Blog - 23/09/2022
Mini-budget: a ‘fiscal event’ and/or the largest tax cutting event since 1972?
With the backdrop of sterling falling to a 37 year low, consumer confidence at new depths and a cost of living crisis, the Government has this morning laid out it’s new fiscal policies. The Chancellor, Kwasi Kwarteng, and the new Prime Minister have stated that they are focused on stimulating growth and today’s announcements reflect that intention.
Inevitably, there were initial statements on energy markets, the impact of increased prices for households and inflation. Whilst there was some comfort to be found on energy costs, there was little else to be said on how fiscal policy might impact inflation, with the Government choosing seemingly to pass the burden on to the Bank of England to manage this through interest rates.
In the words of the new Chancellor “…tax, central to solving the riddle for growth” was at the forefront of today’s policy announcements.
- National Insurance – the 1.25% planned rise in National Insurance, which was announced by Rishi Sunak in April, will be reversed from 6 November. Class 1 National Insurance rates paid by employees (12% on earnings between the primary threshold and upper earnings limit and 2% on earnings above the upper earnings limit) and employers (13.8%) will remain, whilst self-employed Class 4 National Insurance rates will also stay the same at 9% on earnings between the lower profits limit and the upper profits limit and 2% for earnings above the upper profits limit.
- Health and social care levy – the proposed introduction of the health and social care levy, which was due to come into effect from April 2023 at a rate of 1.25%, has been cancelled.
- Additional Rate Abolished – the highest rate of income tax, the additional rate which is currently 45% on income over £150,000 has been abolished. From April 2023 there will be a single higher rate of income tax of 40%.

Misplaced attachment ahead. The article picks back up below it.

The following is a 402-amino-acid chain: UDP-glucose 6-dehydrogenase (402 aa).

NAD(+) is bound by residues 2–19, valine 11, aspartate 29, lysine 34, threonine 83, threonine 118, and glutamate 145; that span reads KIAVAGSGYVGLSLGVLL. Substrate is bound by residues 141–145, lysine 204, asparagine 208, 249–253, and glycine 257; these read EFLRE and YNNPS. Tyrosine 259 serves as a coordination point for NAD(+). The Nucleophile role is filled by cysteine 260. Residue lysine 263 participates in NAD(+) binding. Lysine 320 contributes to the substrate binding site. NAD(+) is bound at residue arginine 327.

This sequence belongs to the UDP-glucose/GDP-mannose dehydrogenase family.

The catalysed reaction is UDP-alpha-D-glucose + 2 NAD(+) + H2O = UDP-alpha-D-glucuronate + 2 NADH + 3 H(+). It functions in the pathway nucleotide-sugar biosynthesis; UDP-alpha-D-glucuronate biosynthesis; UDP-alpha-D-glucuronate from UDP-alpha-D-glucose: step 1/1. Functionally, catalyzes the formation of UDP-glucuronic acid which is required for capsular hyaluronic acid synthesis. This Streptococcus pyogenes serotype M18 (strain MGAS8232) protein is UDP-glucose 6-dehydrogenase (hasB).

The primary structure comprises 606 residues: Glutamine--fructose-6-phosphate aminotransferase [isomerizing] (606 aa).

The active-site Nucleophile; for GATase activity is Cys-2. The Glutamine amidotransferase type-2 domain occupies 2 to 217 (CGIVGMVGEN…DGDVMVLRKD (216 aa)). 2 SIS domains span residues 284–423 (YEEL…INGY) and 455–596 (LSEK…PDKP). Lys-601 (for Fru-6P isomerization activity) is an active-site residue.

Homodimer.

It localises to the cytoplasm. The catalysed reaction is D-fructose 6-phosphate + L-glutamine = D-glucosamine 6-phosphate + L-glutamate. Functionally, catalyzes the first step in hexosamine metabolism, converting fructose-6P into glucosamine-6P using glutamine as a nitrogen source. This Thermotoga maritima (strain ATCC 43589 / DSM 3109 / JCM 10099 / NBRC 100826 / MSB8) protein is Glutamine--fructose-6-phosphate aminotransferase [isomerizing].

- Dividend Rate – the Government is reversing the 1.25% increase in dividend tax rates. The ordinary and upper dividend tax rates will return to the 2021/22 levels of 7.5% and 32.5% respectively.
- Stamp Duty Land Tax (SDLT) – the new Government has built on the previous SDLT holiday, which saw large spikes in housing demands and the biggest increase in house prices in 19 years, by increasing the threshold above which SDLT has to be paid, from £125,000 to £250,000. The threshold at which first time buyers will begin to pay SDLT will increase from £300,000 to £425,000 and the maximum value of a property on which first-time buyers relief can be claimed will also increase, from £500,000 to £625,000. These changes will be effective immediately.
- Basic Rate – the basic rate of income tax will be cut, from 20% to 19%.
- Corporation Tax freeze – much of the Prime Minister’s election campaign promised a reversal of the planned increase in corporation tax, from 19% to potentially 25% from April 2023, and so it is came as no surprise for this to be a main feature of the first fiscal policy announcements.
- Bankers’ Bonuses – the cap on bankers’ bonuses has been lifted.
- The Office of Tax Simplification – it was announced that the Office of Tax Simplification will be closed and this will take effect when the next Finance Bill receives Royal Assent.
It was surprising to hear that the new measures announced today will allegedly achieve the Governments aims of delivering it’s growth plan without being able to evidence it’s impact, or even being willing to publish the Office of Budget Responsibility’s forecasts.
Edwin Coe’s Head of Tax, Sean Bannister, had the following thoughts:
“It is clear that there are significant tax positives for individuals, companies and those looking to purchase property as a result of today’s announcements. The recognition that the Office of Tax Simplification has struggled to achieve its aims and will be shut down, seems a tacit acknowledgment that the UK tax system remains incredibly complex and its reform continues to be an issue. We are concerned that the Chancellor seems to want HMRC, rather than an independent body, to push simplification forward and that, in our view, is unlikely to be effective.”
The changes today are significant and represent a very real benefit for those in the higher earning brackets and investors. The impact on economic growth seems less clear than the bullish statements made by the Chancellor. Only time will tell…
If you have any questions regarding this subject please contact Sean Bannister or any member of the Tax team.
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